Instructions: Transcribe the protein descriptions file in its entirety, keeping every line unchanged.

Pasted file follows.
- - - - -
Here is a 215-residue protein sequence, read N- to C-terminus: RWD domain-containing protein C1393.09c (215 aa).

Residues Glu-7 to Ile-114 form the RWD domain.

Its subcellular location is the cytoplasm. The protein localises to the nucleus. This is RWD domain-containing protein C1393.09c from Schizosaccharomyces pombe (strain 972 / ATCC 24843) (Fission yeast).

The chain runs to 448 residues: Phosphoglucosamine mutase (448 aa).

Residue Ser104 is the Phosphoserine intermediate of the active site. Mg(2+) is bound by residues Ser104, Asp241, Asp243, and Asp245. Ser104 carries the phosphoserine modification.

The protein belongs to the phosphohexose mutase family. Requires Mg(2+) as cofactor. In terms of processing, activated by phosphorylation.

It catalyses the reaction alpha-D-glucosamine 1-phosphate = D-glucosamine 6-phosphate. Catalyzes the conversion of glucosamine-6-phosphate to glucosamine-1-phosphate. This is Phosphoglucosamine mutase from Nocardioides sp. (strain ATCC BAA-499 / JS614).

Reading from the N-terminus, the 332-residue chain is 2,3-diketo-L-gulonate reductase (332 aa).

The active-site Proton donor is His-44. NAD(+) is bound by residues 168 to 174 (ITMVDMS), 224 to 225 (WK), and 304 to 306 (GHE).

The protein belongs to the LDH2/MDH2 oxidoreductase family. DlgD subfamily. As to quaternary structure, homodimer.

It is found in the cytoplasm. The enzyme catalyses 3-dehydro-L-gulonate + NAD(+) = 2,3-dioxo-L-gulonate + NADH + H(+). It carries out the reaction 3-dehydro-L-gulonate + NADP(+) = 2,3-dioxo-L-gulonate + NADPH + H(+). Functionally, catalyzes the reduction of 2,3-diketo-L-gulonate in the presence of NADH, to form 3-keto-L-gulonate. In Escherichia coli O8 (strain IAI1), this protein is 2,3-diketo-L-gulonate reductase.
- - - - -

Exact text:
Here is a 215-residue protein sequence, read N- to C-terminus: RWD domain-containing protein C1393.09c (215 aa).

Residues Glu-7 to Ile-114 form the RWD domain.

Its subcellular location is the cytoplasm. The protein localises to the nucleus. This is RWD domain-containing protein C1393.09c from Schizosaccharomyces pombe (strain 972 / ATCC 24843) (Fission yeast).

The chain runs to 448 residues: Phosphoglucosamine mutase (448 aa).

Residue Ser104 is the Phosphoserine intermediate of the active site. Mg(2+) is bound by residues Ser104, Asp241, Asp243, and Asp245. Ser104 carries the phosphoserine modification.

The protein belongs to the phosphohexose mutase family. Requires Mg(2+) as cofactor. In terms of processing, activated by phosphorylation.

It catalyses the reaction alpha-D-glucosamine 1-phosphate = D-glucosamine 6-phosphate. Catalyzes the conversion of glucosamine-6-phosphate to glucosamine-1-phosphate. This is Phosphoglucosamine mutase from Nocardioides sp. (strain ATCC BAA-499 / JS614).

Reading from the N-terminus, the 332-residue chain is 2,3-diketo-L-gulonate reductase (332 aa).

The active-site Proton donor is His-44. NAD(+) is bound by residues 168 to 174 (ITMVDMS), 224 to 225 (WK), and 304 to 306 (GHE).

The protein belongs to the LDH2/MDH2 oxidoreductase family. DlgD subfamily. As to quaternary structure, homodimer.

It is found in the cytoplasm. The enzyme catalyses 3-dehydro-L-gulonate + NAD(+) = 2,3-dioxo-L-gulonate + NADH + H(+). It carries out the reaction 3-dehydro-L-gulonate + NADP(+) = 2,3-dioxo-L-gulonate + NADPH + H(+). Functionally, catalyzes the reduction of 2,3-diketo-L-gulonate in the presence of NADH, to form 3-keto-L-gulonate. In Escherichia coli O8 (strain IAI1), this protein is 2,3-diketo-L-gulonate reductase.